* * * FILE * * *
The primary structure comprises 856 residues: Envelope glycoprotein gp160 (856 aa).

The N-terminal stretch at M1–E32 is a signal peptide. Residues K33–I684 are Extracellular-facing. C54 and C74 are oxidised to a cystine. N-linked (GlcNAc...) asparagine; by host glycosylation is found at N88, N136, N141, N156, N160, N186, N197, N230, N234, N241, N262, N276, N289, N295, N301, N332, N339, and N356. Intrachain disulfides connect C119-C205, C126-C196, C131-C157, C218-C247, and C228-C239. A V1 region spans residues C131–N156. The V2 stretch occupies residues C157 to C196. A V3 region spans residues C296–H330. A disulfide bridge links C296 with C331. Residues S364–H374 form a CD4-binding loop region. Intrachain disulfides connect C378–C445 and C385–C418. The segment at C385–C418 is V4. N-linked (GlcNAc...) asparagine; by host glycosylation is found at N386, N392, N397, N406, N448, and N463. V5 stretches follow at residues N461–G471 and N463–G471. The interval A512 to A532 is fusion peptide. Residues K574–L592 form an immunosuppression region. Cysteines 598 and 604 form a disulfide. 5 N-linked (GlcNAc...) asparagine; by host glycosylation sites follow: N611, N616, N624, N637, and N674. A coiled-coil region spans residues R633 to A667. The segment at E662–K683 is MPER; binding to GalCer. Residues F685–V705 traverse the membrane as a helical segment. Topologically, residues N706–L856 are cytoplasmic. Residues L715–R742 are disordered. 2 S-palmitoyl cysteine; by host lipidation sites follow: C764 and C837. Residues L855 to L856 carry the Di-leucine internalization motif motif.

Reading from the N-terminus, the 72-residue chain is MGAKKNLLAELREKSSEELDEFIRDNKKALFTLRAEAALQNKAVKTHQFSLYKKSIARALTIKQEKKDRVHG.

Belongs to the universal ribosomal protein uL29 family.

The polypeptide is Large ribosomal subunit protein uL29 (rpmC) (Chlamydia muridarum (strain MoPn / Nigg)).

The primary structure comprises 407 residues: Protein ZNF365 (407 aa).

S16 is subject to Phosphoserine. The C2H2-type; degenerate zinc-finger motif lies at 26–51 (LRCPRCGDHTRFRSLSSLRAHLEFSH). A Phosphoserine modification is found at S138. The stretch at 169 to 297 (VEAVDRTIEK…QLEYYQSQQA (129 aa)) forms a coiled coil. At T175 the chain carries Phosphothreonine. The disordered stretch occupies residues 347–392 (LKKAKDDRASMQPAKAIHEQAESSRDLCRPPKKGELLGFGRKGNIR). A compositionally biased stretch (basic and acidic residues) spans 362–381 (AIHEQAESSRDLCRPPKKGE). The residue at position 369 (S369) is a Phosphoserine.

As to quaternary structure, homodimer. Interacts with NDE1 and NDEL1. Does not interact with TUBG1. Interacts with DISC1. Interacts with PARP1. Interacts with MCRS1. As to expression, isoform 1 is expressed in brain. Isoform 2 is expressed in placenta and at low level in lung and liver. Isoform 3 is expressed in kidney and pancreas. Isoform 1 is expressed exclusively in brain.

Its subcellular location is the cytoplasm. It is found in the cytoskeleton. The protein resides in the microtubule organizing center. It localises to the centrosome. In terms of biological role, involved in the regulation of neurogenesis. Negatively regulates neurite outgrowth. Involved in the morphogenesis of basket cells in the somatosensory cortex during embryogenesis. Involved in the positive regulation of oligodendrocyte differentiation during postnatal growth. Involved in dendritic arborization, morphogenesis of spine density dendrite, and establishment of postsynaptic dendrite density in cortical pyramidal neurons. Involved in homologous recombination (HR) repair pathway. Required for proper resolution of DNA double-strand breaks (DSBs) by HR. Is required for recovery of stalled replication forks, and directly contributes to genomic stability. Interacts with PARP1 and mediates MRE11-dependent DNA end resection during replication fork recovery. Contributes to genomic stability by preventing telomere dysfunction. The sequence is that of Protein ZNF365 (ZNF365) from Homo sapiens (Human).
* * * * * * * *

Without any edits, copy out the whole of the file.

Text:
The primary structure comprises 856 residues: Envelope glycoprotein gp160 (856 aa).

The N-terminal stretch at M1–E32 is a signal peptide. Residues K33–I684 are Extracellular-facing. C54 and C74 are oxidised to a cystine. N-linked (GlcNAc...) asparagine; by host glycosylation is found at N88, N136, N141, N156, N160, N186, N197, N230, N234, N241, N262, N276, N289, N295, N301, N332, N339, and N356. Intrachain disulfides connect C119-C205, C126-C196, C131-C157, C218-C247, and C228-C239. A V1 region spans residues C131–N156. The V2 stretch occupies residues C157 to C196. A V3 region spans residues C296–H330. A disulfide bridge links C296 with C331. Residues S364–H374 form a CD4-binding loop region. Intrachain disulfides connect C378–C445 and C385–C418. The segment at C385–C418 is V4. N-linked (GlcNAc...) asparagine; by host glycosylation is found at N386, N392, N397, N406, N448, and N463. V5 stretches follow at residues N461–G471 and N463–G471. The interval A512 to A532 is fusion peptide. Residues K574–L592 form an immunosuppression region. Cysteines 598 and 604 form a disulfide. 5 N-linked (GlcNAc...) asparagine; by host glycosylation sites follow: N611, N616, N624, N637, and N674. A coiled-coil region spans residues R633 to A667. The segment at E662–K683 is MPER; binding to GalCer. Residues F685–V705 traverse the membrane as a helical segment. Topologically, residues N706–L856 are cytoplasmic. Residues L715–R742 are disordered. 2 S-palmitoyl cysteine; by host lipidation sites follow: C764 and C837. Residues L855 to L856 carry the Di-leucine internalization motif motif.

Reading from the N-terminus, the 72-residue chain is MGAKKNLLAELREKSSEELDEFIRDNKKALFTLRAEAALQNKAVKTHQFSLYKKSIARALTIKQEKKDRVHG.

Belongs to the universal ribosomal protein uL29 family.

The polypeptide is Large ribosomal subunit protein uL29 (rpmC) (Chlamydia muridarum (strain MoPn / Nigg)).

The primary structure comprises 407 residues: Protein ZNF365 (407 aa).

S16 is subject to Phosphoserine. The C2H2-type; degenerate zinc-finger motif lies at 26–51 (LRCPRCGDHTRFRSLSSLRAHLEFSH). A Phosphoserine modification is found at S138. The stretch at 169 to 297 (VEAVDRTIEK…QLEYYQSQQA (129 aa)) forms a coiled coil. At T175 the chain carries Phosphothreonine. The disordered stretch occupies residues 347–392 (LKKAKDDRASMQPAKAIHEQAESSRDLCRPPKKGELLGFGRKGNIR). A compositionally biased stretch (basic and acidic residues) spans 362–381 (AIHEQAESSRDLCRPPKKGE). The residue at position 369 (S369) is a Phosphoserine.

As to quaternary structure, homodimer. Interacts with NDE1 and NDEL1. Does not interact with TUBG1. Interacts with DISC1. Interacts with PARP1. Interacts with MCRS1. As to expression, isoform 1 is expressed in brain. Isoform 2 is expressed in placenta and at low level in lung and liver. Isoform 3 is expressed in kidney and pancreas. Isoform 1 is expressed exclusively in brain.

Its subcellular location is the cytoplasm. It is found in the cytoskeleton. The protein resides in the microtubule organizing center. It localises to the centrosome. In terms of biological role, involved in the regulation of neurogenesis. Negatively regulates neurite outgrowth. Involved in the morphogenesis of basket cells in the somatosensory cortex during embryogenesis. Involved in the positive regulation of oligodendrocyte differentiation during postnatal growth. Involved in dendritic arborization, morphogenesis of spine density dendrite, and establishment of postsynaptic dendrite density in cortical pyramidal neurons. Involved in homologous recombination (HR) repair pathway. Required for proper resolution of DNA double-strand breaks (DSBs) by HR. Is required for recovery of stalled replication forks, and directly contributes to genomic stability. Interacts with PARP1 and mediates MRE11-dependent DNA end resection during replication fork recovery. Contributes to genomic stability by preventing telomere dysfunction. The sequence is that of Protein ZNF365 (ZNF365) from Homo sapiens (Human).